Masolino da Panicale

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Masolino da Panicale

(mäzōlē`nō dä pänēkä`lā), 1383–c.1447, Florentine painter of the early Renaissance, whose real name was Tommaso di Cristoforo Fini. His versatile painting incorporated his feeling for decorative color with strong modeling and spatial organization. He was admitted (1423) to the apothecaries' guild in Florence, in which painters were enrolled, and was soon commissioned to paint the frescoes in the Brancacci Chapel in Florence. These were continued by his pupil Masaccio upon Masolino's departure (1427) for Hungary and were completed by Filippino Lippi, thus greatly complicating the question of authorship; currently scholars attribute to Masolino St. Peter Preaching, St. Peter Healing the Cripple, The Raising of Tabitha, and The Fall of Adam and Eve. Upon his return to Florence, Masolino found painters occupied with problems of perspective, light and shade, and classical architecture and decoration, ideas that he utilized while retaining much of the old Giottesque tradition. He went to Rome where he painted frescoes in the Church of San Clemente for the Cardinal Branda Castiglione. For the same patron he decorated the church of Castiglione di Olona in the province of Como, Italy. There he represented scenes from the life of the Virgin and of St. John the Baptist. Attributed to Masolino are The Foundation of Santa Maria Maggiore and a Madonna and Christ in Glory (Naples); Madonna with Angels (Church of San Fortunato, Todi); two Annunciations (National Gall. of Art, Washington, D.C.); and Saints (Philadelphia Museum).


See B. Berenson, The Italian Painters of the Renaissance (3 vol., 1930, repr. 1968).

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Trecca, Simone, "Strategie di mediazione del testo drammatico: Divinas palabras tra la quarta parete e lo schermo", en Masolino D'Amico (ed.), Oltre la pagina: il testo letterario e le sue metamorfosi, Roma, Edizioni di Storia e Letteratura, 2013, pp.
After an introduction to situate the reader in early 15th-century Rome, the first chapter examines how Pope Martin V interpreted Rome, with particular emphasis on Niccolo Signorili's Descriptio urbis Romae and Masolino's triptych the 'Miracle of the Snow.' McCahill argues that Martin V worked with the new nobility in Rome to promote their and the city's interests.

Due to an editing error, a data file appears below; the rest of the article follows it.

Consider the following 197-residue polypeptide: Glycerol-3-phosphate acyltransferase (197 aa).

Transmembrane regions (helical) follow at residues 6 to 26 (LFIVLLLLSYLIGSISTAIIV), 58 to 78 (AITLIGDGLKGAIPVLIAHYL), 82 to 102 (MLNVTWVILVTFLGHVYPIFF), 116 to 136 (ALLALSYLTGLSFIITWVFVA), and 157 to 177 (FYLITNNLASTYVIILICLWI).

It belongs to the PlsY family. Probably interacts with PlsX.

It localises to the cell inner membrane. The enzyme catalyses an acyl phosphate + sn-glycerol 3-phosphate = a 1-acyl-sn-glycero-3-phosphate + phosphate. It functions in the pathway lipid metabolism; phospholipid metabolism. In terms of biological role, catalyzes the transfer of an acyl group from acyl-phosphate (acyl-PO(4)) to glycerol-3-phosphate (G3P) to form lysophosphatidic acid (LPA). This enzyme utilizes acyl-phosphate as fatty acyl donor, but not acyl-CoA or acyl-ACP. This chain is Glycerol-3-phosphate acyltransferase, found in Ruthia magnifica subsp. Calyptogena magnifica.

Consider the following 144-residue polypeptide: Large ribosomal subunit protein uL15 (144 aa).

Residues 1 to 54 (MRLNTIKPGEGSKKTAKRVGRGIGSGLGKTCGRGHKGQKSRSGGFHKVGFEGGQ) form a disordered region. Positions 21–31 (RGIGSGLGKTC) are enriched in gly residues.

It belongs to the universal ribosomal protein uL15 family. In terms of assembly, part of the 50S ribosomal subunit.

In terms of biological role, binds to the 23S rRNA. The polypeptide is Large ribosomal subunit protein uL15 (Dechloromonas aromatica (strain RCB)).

"Nel 1985--afferma Masolino d'Amico nel suo articolo Ionesco, l'immortale nell'olimpo--erano stati autorizzati nel mondo 110 allestimenti della Cantatrice calva, 104 della Lezioe, 72 delle Sedie, 71 del Re muore, 41 di Amedeo, ecc., fino ai 37 del Rinoceronte e ai 30 di Assassino senza movente: di solito, certo, per piccoli spazi e non per grandi compagnie, ma lo stesso si puo dire per i surricordati Beckett e Genet, cui si posssono aggiungere Pinter e altri illustri sperimentalisti contemporanei, [...]." (10)
(To my eyes, at least, Baldini's mature and wimpled Erythraean Sibyl could just as easily owe something to Masaccio and Masolino's Madonna and Child with St Anne (1424), now in the Uffizi.) Occasional repetitions and opacities render Dempsey's thesis less convincing in this final section, but the crux is the extent to which artists working across various genres and media were influenced by both classical sources (e.g., comedies by Plautus) and vernacular modes.
During the 1420s Fra Antonino's own parent convent of San Domenico at Fiesole had become involved with another prominent Florentine patron, Felice Brancacci, who was quickly selling off his family assets in order to fulfil the obligation entered into, entered into by a previous generation, to decorate in the appropriate manner the chapel in the Church of Santa Maria del Carmine (the result being the frescoes of Masaccio and Masolino in the Brancacci Chapel).
A silk-screened design in Untitled (Garden State), 1988, derives from the fifteenth-century Italian painter Masolino da Panicale, who reveled in the ornamentation on rich brocades.
There have been Gentile in Fabriano, Masaccio in S Giovanni Valdarno, Sodoma is coming to Vercelli and we await Masolino in Panicale, Michelangelo in Caprese and Titian in Cadore (or at least the ambition to put on these local ventures, all of which have been attempted in the past).
When Maitland Griggs purchased it back in 1925, Masaccio's elder and somewhat hapless assistant Masolino seemed a fair bet as an attribution, even though it was a bit like squeezing a square peg into a round hole.
Screenplay, Suso Cecchi D'Amico, Masolino D'Amico, Luigi Bazzoni, freely inspired by Dostoyevsky's novel "Crime and Punishment." Camera (color/B&W, widescreen), Daniele Nannuzzi; editor, Alessandro Lucidi; music, Andrea Morricene; production designer, Virginia Vianello; costume designer, Alberto Verso; sound (Dolby Digital), Roberto Petrozzi; assistant directoL Roberto Leoni.
If you wish to venture away a little from the bustling centre of the city, a hidden gem lies in the delightful, unassuming little church of Santa Maria del Carmine, with the Brancacci Chapel, where Masolino, his young protege Masaccio and Filippino Lippi painted the Life of Saint Peter, combining Gothic, Humanist and Renaissance influences to produce perhaps the most beautiful fresco in the city.